At that point, he could still practice with the team from time to time, running up and down the floor before any knee problems had set in. Still, the transition from the mentality of a player to a coach was as much mental as anything, he said.

"As a player all you really think about-I'm not going to say it's 100%, but it's over 50% of players-think about just themselves," he said. "Not in a negative way it's just, you're always preparing. You have to think to yourself, 'I have to get my dribbling better. I have to get my shooting better or my passing or guarding my man.' As a coach you have to think about we.

"As a player, I think as you get older or more mature, you start to understand that it is about we, the guy to the right or the guy to the left, your teammates. Not excluding what you have to do, personally to get better, but as you get more mature each player learns that it becomes more about the team. So now, instead of saying 'I need to get my shooting, dribbling and defense better on my own', I'm asking for teammates to join me in that gym, late at night, when no coaches are around, so we can become stronger as a group and not an individual. As coaches, we are constantly preaching these values."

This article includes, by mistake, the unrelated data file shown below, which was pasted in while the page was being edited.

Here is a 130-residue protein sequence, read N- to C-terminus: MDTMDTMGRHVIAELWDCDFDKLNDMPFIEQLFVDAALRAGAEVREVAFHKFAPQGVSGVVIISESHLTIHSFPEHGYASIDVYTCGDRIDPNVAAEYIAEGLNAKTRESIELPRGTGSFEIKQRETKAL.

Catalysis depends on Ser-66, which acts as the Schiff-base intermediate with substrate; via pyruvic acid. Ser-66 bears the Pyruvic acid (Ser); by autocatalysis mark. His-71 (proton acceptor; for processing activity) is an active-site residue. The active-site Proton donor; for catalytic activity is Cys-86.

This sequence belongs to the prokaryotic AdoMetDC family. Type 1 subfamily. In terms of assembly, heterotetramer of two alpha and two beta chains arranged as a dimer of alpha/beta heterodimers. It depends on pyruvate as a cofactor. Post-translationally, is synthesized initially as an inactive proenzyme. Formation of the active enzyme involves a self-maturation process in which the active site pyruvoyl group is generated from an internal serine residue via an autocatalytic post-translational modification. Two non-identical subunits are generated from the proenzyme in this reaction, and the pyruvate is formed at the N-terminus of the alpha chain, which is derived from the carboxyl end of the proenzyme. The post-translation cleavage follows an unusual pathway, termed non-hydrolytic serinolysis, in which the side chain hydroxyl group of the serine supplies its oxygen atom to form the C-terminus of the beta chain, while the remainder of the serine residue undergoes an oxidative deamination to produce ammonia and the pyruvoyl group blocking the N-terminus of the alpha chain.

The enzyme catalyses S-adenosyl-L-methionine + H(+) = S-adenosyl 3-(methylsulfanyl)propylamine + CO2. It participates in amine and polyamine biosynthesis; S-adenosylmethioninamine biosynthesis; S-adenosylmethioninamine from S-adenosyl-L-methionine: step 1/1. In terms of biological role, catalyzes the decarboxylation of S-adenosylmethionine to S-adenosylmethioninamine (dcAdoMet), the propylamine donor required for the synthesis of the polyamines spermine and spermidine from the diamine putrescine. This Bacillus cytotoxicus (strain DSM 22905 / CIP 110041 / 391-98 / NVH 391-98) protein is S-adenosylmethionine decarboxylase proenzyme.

While his time in the Bronx might have been his first taste of the coaching lifestyle, Prioleau said it was the five years he spent at Wichita State, with then head coach Mark Turgeon, Boyle and Rohn, which solidified his dedication to the craft.

"That was the time that really built my foundation as a coach because I was there for five years, rather than being there for two years and then going somewhere else," he explained. "My base and ground roots of coaching came from that time at Wichita. That's where it started to take on a whole new form."

In his fourteen years of coaching, Prioleau has also worked with now Indiana head coach Tom Crean, now Creighton head coach Greg McDermott, and Jim Christian who now leads the Ohio Bobcats. Each coach, he said, does things a bit differently, with their own style and approach. Each coach has enjoyed success, providing nuggets of information that "Coach Pri" can take with him along the way.